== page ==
You only get one chance to make a first impression. Aside from blind dates, there isn’t a circumstance in which this is more true than in your job hunt. And there’s never been a time that it has been more true than right now, smack dab in the middle of the digital era. No longer are you just a name on an application form: a quick Google search and potential employers can not only pull up your Facebook and LinkedIn profiles, but your Twitter account, your Tumblr, and your abandoned MySpace page. They’ll even find that op-ed piece you penned for the University of Miami student newspaper and your blog devoted to craft beer reviews—all of which can inform and color their perception of you as a candidate.

Instead of cause for sweaty-palmed concern, you should view this as an opportunity to present yourself and your accomplishments to a well-rounded degree that just wasn’t possible in the pre-digital days. Bloggers are landing book deals. Job hunters are connecting with recruiters on Twitter. Website designers are building expansive portfolios before they even finish high school. The internet, particularly social media, has both complicated the job search—everything you do online is up for scrutiny—and put a great deal more agency in the hands of job searchers themselves: you can create, manage, and promote your personal brand in an unprecedented way.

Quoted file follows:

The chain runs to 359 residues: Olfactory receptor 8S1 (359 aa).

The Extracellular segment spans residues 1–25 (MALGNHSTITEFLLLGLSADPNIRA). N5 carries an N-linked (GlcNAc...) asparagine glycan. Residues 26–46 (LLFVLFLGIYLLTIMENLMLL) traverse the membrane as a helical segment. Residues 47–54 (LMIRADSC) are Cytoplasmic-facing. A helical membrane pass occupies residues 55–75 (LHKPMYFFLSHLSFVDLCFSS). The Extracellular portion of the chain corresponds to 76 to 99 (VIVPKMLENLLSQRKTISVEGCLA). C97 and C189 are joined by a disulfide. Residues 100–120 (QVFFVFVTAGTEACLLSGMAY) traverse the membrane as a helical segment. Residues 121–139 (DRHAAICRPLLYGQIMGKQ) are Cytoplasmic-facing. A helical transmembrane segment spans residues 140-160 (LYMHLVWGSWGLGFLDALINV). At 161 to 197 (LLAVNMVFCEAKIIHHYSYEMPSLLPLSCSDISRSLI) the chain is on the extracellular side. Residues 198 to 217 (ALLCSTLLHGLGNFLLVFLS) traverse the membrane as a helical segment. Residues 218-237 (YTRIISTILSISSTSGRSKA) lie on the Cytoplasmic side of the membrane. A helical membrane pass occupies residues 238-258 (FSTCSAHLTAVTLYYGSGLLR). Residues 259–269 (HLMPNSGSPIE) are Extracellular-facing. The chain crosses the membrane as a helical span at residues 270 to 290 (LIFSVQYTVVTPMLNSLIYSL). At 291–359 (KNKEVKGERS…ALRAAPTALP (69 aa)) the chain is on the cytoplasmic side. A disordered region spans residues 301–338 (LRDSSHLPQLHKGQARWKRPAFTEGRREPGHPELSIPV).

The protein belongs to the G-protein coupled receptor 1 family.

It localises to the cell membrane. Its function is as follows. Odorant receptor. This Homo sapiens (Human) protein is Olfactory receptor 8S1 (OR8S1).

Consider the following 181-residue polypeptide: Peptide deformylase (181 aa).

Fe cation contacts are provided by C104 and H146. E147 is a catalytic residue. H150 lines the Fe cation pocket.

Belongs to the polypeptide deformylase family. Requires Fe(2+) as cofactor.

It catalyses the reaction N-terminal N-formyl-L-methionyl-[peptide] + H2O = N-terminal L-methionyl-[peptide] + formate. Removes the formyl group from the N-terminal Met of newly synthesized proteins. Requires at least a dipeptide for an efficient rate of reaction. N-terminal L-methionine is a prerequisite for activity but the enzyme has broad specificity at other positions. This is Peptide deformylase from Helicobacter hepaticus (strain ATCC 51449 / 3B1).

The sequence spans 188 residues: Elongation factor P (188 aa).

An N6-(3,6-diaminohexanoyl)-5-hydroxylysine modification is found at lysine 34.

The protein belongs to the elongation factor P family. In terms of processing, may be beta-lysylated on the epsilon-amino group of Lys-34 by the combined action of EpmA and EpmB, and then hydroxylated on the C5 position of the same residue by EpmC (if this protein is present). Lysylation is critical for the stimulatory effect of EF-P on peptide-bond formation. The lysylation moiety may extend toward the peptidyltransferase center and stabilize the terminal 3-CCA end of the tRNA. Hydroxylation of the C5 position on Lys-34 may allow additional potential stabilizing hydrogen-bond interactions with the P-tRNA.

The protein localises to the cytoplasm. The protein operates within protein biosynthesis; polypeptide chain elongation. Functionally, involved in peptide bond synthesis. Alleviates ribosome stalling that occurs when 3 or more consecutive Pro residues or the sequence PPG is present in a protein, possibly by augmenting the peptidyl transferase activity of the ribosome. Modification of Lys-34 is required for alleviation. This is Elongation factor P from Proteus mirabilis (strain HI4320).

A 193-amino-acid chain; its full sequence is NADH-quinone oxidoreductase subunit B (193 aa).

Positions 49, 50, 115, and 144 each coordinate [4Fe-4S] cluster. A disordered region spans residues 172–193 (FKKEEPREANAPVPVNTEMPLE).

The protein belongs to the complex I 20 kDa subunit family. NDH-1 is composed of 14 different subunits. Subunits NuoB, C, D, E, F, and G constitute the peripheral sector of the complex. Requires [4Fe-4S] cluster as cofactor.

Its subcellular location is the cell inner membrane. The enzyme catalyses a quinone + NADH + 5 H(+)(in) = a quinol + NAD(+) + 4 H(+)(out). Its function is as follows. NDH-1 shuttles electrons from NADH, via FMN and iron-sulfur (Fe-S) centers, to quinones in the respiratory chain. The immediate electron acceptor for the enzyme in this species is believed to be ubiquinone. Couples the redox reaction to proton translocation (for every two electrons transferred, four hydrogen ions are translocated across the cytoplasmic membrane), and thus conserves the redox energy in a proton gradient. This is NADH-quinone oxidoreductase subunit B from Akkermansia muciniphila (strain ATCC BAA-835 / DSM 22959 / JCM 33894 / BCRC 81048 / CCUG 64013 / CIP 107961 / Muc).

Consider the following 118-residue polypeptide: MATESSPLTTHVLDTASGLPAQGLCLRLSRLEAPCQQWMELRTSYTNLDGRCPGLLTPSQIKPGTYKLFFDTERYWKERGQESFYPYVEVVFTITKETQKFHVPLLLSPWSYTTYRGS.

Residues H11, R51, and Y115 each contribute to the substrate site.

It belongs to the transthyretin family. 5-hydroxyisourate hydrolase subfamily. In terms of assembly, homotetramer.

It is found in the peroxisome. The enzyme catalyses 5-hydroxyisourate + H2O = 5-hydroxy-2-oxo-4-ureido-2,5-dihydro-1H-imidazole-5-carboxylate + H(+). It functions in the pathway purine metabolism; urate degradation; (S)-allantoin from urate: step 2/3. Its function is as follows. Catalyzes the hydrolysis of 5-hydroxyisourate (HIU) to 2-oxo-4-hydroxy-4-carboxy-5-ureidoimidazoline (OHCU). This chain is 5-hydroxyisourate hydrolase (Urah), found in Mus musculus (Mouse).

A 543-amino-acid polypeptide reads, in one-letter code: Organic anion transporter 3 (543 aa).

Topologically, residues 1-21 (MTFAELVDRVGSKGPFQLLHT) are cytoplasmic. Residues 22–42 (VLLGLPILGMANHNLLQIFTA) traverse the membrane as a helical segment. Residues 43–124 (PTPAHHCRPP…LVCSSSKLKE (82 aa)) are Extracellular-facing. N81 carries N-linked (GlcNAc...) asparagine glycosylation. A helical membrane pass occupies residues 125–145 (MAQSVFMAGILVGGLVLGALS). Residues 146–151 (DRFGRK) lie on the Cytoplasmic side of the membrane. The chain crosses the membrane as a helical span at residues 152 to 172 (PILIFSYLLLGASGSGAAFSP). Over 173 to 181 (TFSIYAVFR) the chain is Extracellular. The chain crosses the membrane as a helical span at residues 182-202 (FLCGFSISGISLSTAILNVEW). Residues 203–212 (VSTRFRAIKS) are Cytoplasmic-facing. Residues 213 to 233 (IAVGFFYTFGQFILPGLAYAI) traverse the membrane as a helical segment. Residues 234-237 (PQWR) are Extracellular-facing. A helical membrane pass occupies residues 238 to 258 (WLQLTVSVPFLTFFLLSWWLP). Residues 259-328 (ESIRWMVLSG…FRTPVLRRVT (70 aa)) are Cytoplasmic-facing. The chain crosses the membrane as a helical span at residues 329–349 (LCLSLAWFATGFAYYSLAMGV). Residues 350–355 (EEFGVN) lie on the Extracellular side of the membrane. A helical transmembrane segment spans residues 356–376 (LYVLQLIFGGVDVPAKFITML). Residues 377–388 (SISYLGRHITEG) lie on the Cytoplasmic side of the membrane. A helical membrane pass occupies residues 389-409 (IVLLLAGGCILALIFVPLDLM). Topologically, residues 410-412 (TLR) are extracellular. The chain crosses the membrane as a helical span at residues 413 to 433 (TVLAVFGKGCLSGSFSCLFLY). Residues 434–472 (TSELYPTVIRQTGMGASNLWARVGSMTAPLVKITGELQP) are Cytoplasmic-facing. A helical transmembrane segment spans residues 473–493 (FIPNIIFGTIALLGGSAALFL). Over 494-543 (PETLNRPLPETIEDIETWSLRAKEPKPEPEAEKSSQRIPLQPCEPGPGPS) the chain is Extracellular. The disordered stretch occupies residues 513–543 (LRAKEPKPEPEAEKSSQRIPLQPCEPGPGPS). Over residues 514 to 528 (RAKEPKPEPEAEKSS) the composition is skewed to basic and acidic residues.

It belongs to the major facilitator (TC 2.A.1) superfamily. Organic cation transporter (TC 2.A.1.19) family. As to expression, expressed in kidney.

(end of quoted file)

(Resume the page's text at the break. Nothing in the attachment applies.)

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You only get one chance to make a first impression. Aside from blind dates, there isn’t a circumstance in which this is more true than in your job hunt. And there’s never been a time that it has been more true than right now, smack dab in the middle of the digital era. No longer are you just a name on an application form: a quick Google search and potential employers can not only pull up your Facebook and LinkedIn profiles, but your Twitter account, your Tumblr, and your abandoned MySpace page. They’ll even find that op-ed piece you penned for the University of Miami student newspaper and your blog devoted to craft beer reviews—all of which can inform and color their perception of you as a candidate.